Every human being needs sleep. We spend around one third of our lives doing it. Without it, we cannot form or maintain the pathways in our brains that let us learn and create new memories, also making it harder to concentrate and respond quickly.
Fascinatingly enough, the biological purpose of sleep is still a mystery. We know that it affects almost every type of tissue and system in the body- the brain, heart, and lungs to metabolism, immune function, mood, and disease resistance. We know that a chronic lack of sleep increases the risk of disorders including high blood pressure, cardiovascular disease, diabetes, depression, and obesity.
So while we don't explicitly know why, there are three theories for why we sleep.
According to the energy conservation theory, we need sleep to conserve energy. According to this theory, sleeping lets us reduce our caloric needs by spending more time functioning at a lower metabolism. Because it is inconvenient and less efficient to hunt for food at night, it makes sense to reduce our energy consumption during this time of the day.
Another theory is the restorative theory, which says that the body needs sleep to restore itself. Sleep allows cells to repair and grow. This is supported by many important processes that happen during sleep, like muscle repair, protein synthesis, tissue growth, and hormone release.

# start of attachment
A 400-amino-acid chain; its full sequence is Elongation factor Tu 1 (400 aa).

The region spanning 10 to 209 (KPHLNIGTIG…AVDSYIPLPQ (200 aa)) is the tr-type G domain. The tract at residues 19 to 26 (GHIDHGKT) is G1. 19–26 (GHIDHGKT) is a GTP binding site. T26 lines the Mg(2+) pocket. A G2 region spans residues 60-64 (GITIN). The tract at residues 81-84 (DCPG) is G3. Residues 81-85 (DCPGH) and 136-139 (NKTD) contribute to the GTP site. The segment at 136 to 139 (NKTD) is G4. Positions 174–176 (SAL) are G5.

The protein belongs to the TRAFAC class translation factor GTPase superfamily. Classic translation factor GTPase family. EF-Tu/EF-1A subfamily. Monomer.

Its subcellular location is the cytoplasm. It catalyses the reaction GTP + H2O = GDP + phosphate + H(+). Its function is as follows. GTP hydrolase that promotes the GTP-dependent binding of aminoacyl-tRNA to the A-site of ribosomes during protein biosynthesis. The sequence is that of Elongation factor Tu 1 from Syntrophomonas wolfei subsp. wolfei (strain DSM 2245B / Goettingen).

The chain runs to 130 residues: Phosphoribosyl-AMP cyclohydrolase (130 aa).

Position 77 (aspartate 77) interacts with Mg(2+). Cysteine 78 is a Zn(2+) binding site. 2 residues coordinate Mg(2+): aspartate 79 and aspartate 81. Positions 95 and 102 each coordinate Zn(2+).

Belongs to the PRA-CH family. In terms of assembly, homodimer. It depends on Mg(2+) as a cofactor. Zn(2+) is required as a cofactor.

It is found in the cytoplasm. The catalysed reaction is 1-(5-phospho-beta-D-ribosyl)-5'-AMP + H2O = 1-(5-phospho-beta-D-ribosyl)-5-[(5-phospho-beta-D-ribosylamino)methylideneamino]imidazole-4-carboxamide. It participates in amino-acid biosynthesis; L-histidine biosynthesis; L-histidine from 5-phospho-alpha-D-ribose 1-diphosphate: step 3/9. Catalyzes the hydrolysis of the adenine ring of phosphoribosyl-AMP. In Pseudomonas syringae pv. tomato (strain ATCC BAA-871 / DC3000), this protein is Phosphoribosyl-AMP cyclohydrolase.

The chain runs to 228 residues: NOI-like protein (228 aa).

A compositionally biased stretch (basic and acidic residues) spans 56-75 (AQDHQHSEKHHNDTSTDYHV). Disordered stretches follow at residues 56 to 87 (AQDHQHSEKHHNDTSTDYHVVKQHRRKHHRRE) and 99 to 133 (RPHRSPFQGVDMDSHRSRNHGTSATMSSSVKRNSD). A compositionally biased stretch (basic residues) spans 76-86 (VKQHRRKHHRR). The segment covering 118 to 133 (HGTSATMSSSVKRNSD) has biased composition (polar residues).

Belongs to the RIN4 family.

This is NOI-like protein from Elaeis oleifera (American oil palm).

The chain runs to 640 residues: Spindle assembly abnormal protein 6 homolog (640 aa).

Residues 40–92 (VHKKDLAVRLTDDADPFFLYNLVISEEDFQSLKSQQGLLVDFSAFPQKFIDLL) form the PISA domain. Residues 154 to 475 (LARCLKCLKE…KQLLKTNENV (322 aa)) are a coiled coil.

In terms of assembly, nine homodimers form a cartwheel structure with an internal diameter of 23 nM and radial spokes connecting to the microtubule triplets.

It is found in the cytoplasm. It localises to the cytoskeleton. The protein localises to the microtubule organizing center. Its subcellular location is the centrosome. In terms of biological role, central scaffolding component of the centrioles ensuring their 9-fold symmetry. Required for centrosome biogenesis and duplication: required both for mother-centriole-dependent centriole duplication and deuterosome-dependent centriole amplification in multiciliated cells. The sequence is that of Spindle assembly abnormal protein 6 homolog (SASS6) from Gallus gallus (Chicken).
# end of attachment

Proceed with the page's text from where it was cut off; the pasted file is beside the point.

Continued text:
The brain plasticity theory says that sleep is required for our brains to function properly by allowing our neurons, or nerve cells, to reorganize.
When you sleep, your brains waste clearance system removes toxic byproducts that build up throughout the day.
Research suggests further that sleep contributes to memory function by converting short-term memories to long-term memories, while also erasing unneeded information.
Where's the Limit
So what actually happens when we don't sleep? If we don't have an answer as to why we sleep, can we make inferences based on what happens when we're sleep-deprived?
The longest time a human being has gone without sleep is 11 days and 25 minutes, set by 17-year-old Randy Gardner in 1963.
He experienced mood swings, memory and attention lapses, loss of coordination, slurred speech and hallucinations, but otherwise he was completely fine. After those 11 days, his first sleep lasted only 14 hours. Scientists know that sleep deprivation is fatal in rats, but it is very difficult to determine whether lack of sleep is the definitive cause of death.
So get lots of sleep (lots of high quality sleep) and don't push it like Randy Gardner.